Metrics for measuring the performance of your membership program

August 22, 2022
Clara Holz

There are numerous benchmarks that membership subscription businesses can monitor to evaluate their business performance. Analyzing every metric can be time-consuming, so we reduced the number of data to eleven performance indicators that can give you a comprehensive picture of your business performance and success.

  1. Recurring revenue generated monthly

The monthly recurring revenue is the expected amount that members pay as a monthly fee. You can calculate this by multiplying the number of customers on your membership plan and the amount they pay monthly.

Knowing the financial performance of your membership plan is a reliable way to determine the effectiveness of your membership plan. With this analysis, you can make further plans for growth and improvement. And if your expected monthly recurring revenue drops, it becomes easy to know that your business is performing poorly.

  1. Recurring revenue generated annually

Just like recurring monthly revenue, your annual recurring revenue is the total amount you receive annually from your members for their membership subscriptions. You can estimate your annual revenue for membership by multiplying the number of customers and the annual fee for membership.

As expected, when the number of members for your membership plan increases, your recurring annual revenue increases also. However, if the number decreases as you progress annually, it means your membership plan isn't performing well.

The ability to evaluate the health of your membership plan in comparison to prior years and predict the effectiveness or flop of your membership plan over time are two major advantages of evaluating annual recurring revenue.

  1. Number of new members

The performance of your membership program can be gauged by the number of new members you acquire, which leads to an increase in monthly and annual revenue. To calculate your new membership rate, you’ll need to subtract the number of members at the beginning of a predefined period from the total number at the end of that period.

However, the number of new members you get may vary from time to time, so here are a few things you can do to help:

  • Monitor the number of new members on a weekly, monthly, and annual basis.
  • Observe your business trends to take note of periods when there are fewer or more signups.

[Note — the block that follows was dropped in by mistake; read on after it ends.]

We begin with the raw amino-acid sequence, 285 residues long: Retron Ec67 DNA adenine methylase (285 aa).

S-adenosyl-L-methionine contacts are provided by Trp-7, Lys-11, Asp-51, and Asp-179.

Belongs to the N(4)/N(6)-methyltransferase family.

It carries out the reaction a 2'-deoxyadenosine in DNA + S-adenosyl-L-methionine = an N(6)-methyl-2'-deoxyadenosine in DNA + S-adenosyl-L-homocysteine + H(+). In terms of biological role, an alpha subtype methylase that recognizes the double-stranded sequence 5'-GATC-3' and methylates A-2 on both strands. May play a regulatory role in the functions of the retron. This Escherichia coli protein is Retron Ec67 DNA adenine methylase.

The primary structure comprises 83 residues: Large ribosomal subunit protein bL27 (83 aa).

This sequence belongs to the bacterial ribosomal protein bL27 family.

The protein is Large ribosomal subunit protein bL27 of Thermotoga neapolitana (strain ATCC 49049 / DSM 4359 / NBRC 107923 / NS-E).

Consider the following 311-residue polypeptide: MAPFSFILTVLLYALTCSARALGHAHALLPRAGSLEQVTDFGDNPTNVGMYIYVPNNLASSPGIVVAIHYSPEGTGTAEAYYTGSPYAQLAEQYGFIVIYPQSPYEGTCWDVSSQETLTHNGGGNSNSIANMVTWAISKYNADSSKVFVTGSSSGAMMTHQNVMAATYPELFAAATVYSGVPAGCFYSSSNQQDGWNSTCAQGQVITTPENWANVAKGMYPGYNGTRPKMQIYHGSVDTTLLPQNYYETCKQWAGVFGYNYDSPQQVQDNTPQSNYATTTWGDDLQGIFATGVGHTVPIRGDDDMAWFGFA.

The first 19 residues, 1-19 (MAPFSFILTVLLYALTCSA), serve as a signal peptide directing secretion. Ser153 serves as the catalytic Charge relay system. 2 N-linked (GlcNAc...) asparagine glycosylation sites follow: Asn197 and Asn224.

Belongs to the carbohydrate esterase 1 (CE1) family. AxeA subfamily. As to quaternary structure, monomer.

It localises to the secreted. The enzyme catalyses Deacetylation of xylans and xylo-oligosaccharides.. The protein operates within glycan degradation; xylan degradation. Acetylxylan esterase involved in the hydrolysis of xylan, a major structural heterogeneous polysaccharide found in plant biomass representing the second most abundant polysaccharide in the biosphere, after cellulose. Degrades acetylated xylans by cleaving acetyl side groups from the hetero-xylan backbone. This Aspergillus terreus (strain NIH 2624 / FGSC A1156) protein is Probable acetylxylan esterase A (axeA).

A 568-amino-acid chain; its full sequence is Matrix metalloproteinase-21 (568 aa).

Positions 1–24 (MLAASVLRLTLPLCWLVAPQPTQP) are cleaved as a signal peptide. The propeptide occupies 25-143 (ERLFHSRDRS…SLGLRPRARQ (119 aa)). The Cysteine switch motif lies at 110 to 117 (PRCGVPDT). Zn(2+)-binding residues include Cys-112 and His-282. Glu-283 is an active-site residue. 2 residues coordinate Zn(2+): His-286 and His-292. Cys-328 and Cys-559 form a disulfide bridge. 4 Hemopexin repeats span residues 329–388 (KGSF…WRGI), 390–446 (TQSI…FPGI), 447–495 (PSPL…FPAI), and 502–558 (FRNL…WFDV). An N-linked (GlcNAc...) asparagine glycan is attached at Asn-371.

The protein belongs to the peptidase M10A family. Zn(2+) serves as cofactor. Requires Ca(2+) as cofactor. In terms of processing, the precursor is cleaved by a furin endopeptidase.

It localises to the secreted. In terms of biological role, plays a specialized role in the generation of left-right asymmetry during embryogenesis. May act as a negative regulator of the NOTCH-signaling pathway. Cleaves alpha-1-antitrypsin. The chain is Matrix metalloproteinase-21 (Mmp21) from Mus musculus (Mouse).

• When membership signups are low, increase marketing effort.
  1. Number of recent cancellations

The number of cancellations from your membership plan is another metric you can use to assess how well your membership plans are performing. It is vital to keep an eye on the rate of cancellations so that you can determine when a member leave, take appropriate action to get them back and avoid cancellations in the future.

Your chances of keeping members go up if you monitor cancellations at the appropriate time and way. With customized marketing techniques, you can reduce cancellations based on tendencies that can be extremely clear. Additionally, you might offer exclusive membership bonuses to boost retention.

The number of participants at the beginning of a specified period minus the number of participants at the end of that period is used to calculate the cancellation rate.

  1. The average lifespan of members

To determine the members' average length of stay or lifespan,  calculate the number of days, months, or years a member keeps their membership active.

The duration of some memberships plans may be for a month or year, while others may be lifetime memberships, regardless of how long your membership periods ideally should last. Keeping track of the average length of time your members remain registered for your membership plan will help you learn more about the performance of your membership plans. Paying attention to your customer lifetime value will also help you recognize patterns that are related to member cancellations so that you can proactively mitigate them.

  1. Renewal rate

To ascertain whether your membership plan is expanding as expected, monitoring your membership renewal rate is equally important. For several reasons, it's likely that some members will not choose to renew their membership. They might miss the expiration date, forget to renew, or decide against it because the plan is no longer valuable to them.

Your renewal rate is the ratio of the total number of members that renewed during a membership cycle to the total number of renewals that were due at that time.

You should be aware of the frequency with which your membership plans are renewed because it guarantees revenue stability and predictability.

A higher renewal rate per year would imply that there is a greater chance the brand would achieve its long-term financial goals.